[…] I must confess that if I had been consulted whether to establish a Nobel Prize in economics, I should have decidedly advised against it.

One reason was that I feared that such a prize, as I believe is true of the activities of some of the great scientific foundations, would tend to accentuate the swings of scientific fashion.

This apprehension the selection committee has brilliantly refuted by awarding the prize to one whose views are as unfashionable as mine are.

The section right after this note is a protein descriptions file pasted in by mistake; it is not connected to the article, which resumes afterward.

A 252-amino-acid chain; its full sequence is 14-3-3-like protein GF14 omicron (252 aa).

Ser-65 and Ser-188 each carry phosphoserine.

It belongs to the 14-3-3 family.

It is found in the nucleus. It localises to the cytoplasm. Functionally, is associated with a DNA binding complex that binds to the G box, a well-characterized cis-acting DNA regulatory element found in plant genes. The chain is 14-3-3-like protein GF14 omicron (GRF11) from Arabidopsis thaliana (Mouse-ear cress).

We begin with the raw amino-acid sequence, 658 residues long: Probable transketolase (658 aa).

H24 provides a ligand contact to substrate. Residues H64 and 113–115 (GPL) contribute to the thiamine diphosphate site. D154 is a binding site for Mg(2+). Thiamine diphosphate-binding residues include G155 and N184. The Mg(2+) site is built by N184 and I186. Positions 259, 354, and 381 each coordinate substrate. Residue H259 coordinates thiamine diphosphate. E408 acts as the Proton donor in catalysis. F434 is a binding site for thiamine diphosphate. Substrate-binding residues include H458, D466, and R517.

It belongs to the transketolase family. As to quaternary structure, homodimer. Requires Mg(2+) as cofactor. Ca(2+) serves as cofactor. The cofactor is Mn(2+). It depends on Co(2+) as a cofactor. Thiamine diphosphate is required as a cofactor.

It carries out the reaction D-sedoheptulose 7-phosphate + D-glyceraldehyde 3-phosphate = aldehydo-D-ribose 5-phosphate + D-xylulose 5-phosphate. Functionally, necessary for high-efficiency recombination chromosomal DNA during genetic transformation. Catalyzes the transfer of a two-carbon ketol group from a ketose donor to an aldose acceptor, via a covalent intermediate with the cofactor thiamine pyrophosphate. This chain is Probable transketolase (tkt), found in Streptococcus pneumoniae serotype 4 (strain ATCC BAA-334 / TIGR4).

I do not yet feel equally reassured concerning my second cause of apprehension.

It is that the Nobel Prize confers on an individual an authority which in economics no man ought to possess.

This does not matter in the natural sciences. Here the influence exercised by an individual is chiefly an influence on his fellow experts; and they will soon cut him down to size if he exceeds his competence.

But the influence of the economist that mainly matters is an influence over laymen: politicians, journalists, civil servants and the public generally.


From nobelprize.org